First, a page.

There are older bars in Little Rock. Certainly prettier ones. Bars with better sound systems, better acoustics. Bigger crowds. Most definitely wider drink menus. But no bar in Little Rock — hell, probably in the entire state — is as storied as White Water Tavern, this year's Toast of the Town winner for Best Bar.
Don't believe me? Read on as the people who shaped the bar over the years narrate its history in their own words.
James "Jet" Talbert (regular, sometime door man): I started coming here in 1971 back when it was called The Pitcher — it was The Pitcher going all the way back to the '40s. It was a beer joint then, and back in the early '70s, beer joints were redneck joints.
Paul Black (original co-owner): I was waiting tables at TGI Friday's when me and Mike Galbraith decided to lease the bar in September of 1976.
We were both into whitewater paddling. We had our first meeting with our lawyer to incorporate the business, and he was a big paddling guy and a kayaker, too. We were just sitting around having a couple of beers — maybe more — and the "White Water Tavern" came out of it. The old canoe that's still hanging in there now was our canoe.
At first we just served beer. At one time, we were the number one on-premise beer sales in the state, and the building was less than 1,500 square feet. They had people come down from the breweries to try to figure out what the hell we were doing to sell that much package beer.
Our big deal was bottlenecks. That was one of our demands from the distributors. We were environmental types, so the returnable bottles were a big deal.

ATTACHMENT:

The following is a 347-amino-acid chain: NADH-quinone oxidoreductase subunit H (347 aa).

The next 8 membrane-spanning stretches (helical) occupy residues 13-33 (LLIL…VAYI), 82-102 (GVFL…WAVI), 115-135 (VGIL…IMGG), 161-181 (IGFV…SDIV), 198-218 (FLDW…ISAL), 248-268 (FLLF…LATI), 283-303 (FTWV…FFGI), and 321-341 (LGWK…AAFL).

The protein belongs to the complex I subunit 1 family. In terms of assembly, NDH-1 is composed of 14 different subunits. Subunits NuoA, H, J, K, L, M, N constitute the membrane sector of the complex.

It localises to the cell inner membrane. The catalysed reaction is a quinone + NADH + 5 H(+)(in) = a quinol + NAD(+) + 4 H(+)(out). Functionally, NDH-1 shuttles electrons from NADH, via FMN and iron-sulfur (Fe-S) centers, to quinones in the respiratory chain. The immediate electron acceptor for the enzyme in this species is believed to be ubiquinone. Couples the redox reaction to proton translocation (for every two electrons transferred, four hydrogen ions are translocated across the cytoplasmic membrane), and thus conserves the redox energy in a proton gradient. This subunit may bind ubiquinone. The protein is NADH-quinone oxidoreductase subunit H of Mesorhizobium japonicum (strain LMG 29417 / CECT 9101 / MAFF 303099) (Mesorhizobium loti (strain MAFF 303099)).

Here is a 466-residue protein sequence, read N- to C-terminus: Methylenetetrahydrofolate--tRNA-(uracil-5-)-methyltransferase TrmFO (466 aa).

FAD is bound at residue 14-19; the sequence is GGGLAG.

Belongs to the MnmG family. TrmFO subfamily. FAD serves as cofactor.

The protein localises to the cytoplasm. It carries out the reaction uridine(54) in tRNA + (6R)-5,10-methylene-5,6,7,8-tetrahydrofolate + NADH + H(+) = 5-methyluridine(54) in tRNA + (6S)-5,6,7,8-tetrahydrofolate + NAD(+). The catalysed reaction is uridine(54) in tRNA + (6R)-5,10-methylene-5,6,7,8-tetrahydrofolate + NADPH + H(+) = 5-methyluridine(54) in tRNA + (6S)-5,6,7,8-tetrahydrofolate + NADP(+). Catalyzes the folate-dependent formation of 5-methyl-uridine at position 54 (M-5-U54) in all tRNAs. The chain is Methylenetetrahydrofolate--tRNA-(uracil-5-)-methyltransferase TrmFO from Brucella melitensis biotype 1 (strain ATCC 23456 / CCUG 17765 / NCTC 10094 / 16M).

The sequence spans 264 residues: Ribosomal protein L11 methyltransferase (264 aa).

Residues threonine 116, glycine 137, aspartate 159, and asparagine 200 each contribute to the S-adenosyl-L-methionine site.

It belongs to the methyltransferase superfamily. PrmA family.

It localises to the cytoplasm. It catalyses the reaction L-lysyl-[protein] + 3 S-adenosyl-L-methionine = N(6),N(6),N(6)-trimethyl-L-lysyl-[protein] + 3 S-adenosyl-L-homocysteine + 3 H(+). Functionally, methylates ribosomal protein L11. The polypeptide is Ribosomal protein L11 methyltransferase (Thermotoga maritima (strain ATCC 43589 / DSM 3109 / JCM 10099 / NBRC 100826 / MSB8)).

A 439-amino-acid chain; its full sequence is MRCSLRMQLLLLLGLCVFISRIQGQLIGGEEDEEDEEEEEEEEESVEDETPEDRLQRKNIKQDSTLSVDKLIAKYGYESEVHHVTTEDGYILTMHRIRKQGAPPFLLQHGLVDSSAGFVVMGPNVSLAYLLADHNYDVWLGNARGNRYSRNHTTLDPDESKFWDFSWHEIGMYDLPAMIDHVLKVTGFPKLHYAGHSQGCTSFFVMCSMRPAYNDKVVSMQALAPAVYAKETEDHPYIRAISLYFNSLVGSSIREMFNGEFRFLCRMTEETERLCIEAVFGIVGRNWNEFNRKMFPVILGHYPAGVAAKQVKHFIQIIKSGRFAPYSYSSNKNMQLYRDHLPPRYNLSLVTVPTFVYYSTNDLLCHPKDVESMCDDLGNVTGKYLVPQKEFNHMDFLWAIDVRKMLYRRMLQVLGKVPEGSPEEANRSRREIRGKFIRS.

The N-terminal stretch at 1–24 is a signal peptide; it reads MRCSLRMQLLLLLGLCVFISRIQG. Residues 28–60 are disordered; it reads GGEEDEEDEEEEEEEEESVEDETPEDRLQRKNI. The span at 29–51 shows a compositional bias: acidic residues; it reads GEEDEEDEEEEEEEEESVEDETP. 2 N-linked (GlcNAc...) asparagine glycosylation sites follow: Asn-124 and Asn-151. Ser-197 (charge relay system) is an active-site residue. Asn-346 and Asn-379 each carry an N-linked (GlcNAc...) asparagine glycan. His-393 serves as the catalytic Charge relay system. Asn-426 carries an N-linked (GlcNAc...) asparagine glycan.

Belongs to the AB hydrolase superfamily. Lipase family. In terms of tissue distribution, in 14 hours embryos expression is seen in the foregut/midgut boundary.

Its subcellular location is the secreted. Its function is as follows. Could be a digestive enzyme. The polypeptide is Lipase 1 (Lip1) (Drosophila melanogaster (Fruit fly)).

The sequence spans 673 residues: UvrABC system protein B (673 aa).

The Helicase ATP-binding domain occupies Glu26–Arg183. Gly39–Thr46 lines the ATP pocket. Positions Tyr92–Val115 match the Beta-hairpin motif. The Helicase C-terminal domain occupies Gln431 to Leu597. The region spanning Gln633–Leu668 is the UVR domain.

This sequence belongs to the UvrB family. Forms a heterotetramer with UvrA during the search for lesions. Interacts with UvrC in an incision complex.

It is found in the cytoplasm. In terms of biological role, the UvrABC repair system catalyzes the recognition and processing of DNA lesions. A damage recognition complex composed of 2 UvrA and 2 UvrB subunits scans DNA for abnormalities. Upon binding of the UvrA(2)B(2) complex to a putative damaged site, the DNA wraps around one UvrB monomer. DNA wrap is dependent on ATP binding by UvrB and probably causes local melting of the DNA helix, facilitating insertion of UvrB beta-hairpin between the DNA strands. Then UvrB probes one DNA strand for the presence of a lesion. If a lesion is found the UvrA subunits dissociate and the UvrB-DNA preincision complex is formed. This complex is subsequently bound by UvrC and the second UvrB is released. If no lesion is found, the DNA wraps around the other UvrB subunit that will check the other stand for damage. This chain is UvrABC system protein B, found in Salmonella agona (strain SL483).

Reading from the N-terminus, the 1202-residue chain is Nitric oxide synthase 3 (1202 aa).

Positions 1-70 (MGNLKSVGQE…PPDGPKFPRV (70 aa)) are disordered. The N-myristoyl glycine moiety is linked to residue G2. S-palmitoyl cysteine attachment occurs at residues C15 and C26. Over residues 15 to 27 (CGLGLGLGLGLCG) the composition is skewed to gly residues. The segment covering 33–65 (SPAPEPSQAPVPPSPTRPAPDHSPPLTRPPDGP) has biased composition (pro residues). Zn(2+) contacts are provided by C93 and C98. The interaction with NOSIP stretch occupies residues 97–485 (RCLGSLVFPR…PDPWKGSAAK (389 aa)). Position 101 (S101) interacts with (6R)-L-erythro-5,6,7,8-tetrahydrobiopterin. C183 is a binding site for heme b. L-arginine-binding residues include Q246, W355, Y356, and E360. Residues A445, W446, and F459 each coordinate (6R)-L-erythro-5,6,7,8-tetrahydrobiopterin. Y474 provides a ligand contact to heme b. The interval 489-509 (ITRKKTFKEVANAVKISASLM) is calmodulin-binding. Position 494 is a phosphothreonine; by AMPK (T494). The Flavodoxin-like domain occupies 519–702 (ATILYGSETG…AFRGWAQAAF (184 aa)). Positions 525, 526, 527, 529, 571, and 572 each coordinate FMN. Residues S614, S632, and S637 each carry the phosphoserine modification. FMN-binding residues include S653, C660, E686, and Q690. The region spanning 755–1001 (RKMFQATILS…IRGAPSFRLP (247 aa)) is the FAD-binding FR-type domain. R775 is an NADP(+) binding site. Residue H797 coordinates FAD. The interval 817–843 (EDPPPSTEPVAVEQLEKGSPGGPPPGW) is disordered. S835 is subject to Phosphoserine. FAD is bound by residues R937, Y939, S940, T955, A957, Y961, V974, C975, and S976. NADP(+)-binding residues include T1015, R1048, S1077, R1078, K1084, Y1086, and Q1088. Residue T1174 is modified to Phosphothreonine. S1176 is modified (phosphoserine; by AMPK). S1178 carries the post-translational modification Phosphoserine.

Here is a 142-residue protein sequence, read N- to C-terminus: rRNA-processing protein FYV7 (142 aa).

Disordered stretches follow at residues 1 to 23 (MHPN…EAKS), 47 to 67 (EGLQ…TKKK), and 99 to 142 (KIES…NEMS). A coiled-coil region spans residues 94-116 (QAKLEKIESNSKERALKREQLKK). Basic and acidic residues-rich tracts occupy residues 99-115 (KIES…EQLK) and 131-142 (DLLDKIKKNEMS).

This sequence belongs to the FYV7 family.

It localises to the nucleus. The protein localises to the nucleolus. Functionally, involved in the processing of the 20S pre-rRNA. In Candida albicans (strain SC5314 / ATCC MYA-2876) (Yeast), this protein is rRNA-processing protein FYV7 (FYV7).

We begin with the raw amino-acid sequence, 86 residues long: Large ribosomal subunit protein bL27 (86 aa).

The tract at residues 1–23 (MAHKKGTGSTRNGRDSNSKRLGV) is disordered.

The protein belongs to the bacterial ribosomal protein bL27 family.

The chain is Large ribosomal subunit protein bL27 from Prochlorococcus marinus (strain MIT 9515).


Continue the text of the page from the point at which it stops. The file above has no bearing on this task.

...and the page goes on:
When we opened up, Michael and I spent every dime we had, and we had $175 dollars left over for the first night when we opened. And we bought beer. The next night we had $350 left over. And we bought beer.
We had a lot of bikers, a lot of doctors, a lot of lawyers. The Clinton crowd. And quite a few med students, newspaper people and advertising people.
We never had the hardcore Bandidos [Motorcycle Club]. But we had the independents. Boy, if I ever got in a fight, those boys were right behind me. It was a pretty good safety blanket.
Matt White (current co-owner): Last year, Davis Clement, who was cooking for us at the time, and I met Bill Clinton at Vino's. As he's leaving, Davis said to him, "Hey Mr. President, you should come eat lunch tomorrow at the White Water Tavern." Clinton stopped and put his hand on Davis' shoulder and said, "You guys still open down there? When I was attorney general, I used to tell my staff if they worked hard all week, on Friday we'd go down to the White Water Tavern for a three-hour lunch."
Talbert: When Paul Black and them took over the crowd all became hippies. In the mid- to late-'70s the rock 'n' roll era, locally, exploded. Greasy Greens, Cornbread, The Cate Brothers, Burger, Sweet Magnolia — they all played White Water.
Black: We were basically doing music similar to what they do now. Back in those days, we called it the White Water Shuffle. It would be so crowded you had to shuffle around to get between people.
Larry "Goose" Garrison (former owner, current land owner): I started out by opening Slick Willy's in the train station in September of '77. I sold Slick Willy's in December of '79. A week later I bought into White Water. Originally, a double door where the kitchen is now faced Seventh Street. Inside, there was black and white tile on the floor. Where the bar is now, there were booths, and up against the wall, an old potbelly stove. The bathrooms were about the size of a phone booth. And there was a pinball room and shuffleboard — the current bar is the old shuffleboard top.
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